Often we find ourselves thinking ahead about "what's next" and we lose our focus on the "what's now". Our intentions are good. However, it is our actions that can become overwhelming.
Recently I had the opportunity to listen to colleagues talk about their work with Growth Mindset. What they shared was validating and engaging. Great stuff to say the least. As they were presenting I was able to make connections across the board. We were of the same mold. And having read Carol Dweck's work a while back and having been implementing some of the strategies and supporting my colleagues, I realized the need for me to reflect even more so.
I fully engrossed myself in the moment and I became the student during their lesson. It was now my role to gain knowledge from this unique opportunity and to embrace this time. For much of the conversation I could nod in affirmation that I had been, and was continuing to bring, the concepts of growth mindset to my staff. I even believe and am fully aware of the word (and the meaning) of "yet" and each day find an opportunity to apply that word to my work.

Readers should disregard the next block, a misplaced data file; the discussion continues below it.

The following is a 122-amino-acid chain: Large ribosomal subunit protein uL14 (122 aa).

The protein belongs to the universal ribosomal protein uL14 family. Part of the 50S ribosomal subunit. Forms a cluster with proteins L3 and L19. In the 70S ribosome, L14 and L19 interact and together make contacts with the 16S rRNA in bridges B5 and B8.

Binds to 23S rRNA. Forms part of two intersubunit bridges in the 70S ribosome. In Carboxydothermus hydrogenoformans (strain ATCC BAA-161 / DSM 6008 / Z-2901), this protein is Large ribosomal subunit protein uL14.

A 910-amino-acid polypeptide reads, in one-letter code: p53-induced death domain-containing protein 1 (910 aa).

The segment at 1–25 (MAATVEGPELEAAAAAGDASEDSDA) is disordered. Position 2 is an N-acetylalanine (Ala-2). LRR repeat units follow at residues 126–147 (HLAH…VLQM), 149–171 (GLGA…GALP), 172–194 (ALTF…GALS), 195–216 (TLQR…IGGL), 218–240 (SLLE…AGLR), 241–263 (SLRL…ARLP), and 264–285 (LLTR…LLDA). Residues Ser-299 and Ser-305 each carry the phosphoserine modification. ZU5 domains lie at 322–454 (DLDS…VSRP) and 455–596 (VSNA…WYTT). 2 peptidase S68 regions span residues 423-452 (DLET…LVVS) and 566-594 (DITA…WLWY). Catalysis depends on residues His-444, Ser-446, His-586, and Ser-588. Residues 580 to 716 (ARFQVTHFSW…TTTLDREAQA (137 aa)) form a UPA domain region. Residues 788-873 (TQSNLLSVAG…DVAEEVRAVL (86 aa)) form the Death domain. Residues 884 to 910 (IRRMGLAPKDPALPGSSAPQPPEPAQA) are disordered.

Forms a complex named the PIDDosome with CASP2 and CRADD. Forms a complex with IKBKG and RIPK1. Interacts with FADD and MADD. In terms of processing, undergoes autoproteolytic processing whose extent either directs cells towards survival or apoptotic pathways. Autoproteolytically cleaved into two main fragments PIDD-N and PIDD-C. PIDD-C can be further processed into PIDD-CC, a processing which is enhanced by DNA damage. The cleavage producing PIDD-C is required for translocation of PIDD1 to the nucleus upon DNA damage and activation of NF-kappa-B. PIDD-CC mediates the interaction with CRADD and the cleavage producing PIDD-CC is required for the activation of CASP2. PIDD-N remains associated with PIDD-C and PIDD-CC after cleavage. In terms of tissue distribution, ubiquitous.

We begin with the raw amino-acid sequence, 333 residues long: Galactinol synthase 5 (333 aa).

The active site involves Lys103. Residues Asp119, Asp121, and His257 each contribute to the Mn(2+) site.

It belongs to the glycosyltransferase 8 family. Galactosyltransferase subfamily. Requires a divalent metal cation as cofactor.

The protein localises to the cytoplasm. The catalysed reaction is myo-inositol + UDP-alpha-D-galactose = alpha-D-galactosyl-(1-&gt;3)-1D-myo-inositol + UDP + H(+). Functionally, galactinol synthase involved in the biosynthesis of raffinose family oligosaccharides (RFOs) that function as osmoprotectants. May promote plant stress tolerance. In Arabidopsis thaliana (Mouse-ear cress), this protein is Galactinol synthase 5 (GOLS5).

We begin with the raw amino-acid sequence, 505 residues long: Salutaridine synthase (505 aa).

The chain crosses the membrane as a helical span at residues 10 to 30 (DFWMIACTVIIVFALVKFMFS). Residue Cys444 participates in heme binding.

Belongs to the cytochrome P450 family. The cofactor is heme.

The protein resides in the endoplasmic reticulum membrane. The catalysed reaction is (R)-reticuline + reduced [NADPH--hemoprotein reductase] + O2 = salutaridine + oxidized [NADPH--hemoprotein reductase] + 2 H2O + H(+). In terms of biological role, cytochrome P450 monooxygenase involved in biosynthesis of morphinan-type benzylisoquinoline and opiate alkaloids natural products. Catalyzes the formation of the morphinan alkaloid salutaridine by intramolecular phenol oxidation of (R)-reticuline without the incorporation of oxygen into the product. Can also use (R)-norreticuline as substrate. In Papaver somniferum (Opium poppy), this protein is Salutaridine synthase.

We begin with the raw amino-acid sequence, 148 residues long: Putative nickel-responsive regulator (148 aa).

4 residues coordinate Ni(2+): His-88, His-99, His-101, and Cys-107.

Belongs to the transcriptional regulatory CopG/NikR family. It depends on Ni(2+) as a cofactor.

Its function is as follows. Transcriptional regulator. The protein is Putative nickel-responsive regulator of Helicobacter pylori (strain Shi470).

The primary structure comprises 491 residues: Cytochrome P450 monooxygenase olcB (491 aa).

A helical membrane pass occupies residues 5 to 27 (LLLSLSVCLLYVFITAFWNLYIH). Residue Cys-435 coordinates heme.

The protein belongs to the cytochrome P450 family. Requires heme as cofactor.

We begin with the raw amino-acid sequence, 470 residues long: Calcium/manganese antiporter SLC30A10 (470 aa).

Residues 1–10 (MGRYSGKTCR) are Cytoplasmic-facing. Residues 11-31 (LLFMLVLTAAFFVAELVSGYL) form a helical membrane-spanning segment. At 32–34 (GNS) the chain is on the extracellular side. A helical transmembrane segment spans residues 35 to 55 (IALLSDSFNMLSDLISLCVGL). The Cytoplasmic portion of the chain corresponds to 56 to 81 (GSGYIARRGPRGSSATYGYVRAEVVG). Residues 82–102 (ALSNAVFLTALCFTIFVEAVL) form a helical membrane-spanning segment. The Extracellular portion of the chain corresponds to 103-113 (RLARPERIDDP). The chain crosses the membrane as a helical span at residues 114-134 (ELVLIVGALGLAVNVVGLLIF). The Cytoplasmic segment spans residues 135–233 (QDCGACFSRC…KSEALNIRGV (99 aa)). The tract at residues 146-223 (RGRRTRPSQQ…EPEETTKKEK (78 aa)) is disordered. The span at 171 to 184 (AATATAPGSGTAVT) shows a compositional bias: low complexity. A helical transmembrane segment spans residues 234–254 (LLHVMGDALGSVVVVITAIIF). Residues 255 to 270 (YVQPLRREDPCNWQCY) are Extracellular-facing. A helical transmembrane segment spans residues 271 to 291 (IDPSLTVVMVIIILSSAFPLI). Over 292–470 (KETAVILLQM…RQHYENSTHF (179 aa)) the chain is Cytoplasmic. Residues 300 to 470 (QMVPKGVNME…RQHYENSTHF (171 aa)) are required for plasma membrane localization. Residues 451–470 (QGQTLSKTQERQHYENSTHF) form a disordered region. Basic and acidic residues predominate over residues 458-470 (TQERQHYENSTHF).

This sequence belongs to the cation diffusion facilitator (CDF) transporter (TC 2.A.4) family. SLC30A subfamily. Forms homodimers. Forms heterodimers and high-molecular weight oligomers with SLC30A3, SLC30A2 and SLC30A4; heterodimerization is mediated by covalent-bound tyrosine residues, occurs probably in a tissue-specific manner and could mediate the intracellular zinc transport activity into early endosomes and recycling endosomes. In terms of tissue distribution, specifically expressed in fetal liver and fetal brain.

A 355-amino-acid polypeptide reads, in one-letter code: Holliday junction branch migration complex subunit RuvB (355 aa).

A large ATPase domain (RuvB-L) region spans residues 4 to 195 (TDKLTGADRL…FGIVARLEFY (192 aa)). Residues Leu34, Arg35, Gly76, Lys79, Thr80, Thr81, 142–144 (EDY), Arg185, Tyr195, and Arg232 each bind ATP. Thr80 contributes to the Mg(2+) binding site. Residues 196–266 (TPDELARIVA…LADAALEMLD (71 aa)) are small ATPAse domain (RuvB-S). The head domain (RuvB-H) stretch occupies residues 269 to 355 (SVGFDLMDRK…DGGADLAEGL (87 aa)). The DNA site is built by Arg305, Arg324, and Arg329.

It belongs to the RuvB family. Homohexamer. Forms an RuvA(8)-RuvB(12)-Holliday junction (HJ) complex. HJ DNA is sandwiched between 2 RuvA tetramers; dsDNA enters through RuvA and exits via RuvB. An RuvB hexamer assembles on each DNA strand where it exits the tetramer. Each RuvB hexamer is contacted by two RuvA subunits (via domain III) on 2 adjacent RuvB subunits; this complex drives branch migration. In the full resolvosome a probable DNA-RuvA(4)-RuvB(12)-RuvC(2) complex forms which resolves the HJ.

What I also discovered during this time and within this lesson was that I have spent a good bit of time thinking ahead and not always keeping grounded to what is happening currently. Like many of you, it is common. I began to realize that there needs to be two lists during my day. They shared their experience with "To Do" and "To Be". And with that, I was hooked.
There is a balance between then and now. We have to be reflective but not stagnant. Teachers are yearning for more yet need to be encouraged to embrace the lessons of the day. We have to look ahead, that is what keeps us the innovative educators that we are. Yet at the same time we have to be mindful of the present. We will always have work to do, but we also have to remember where we are.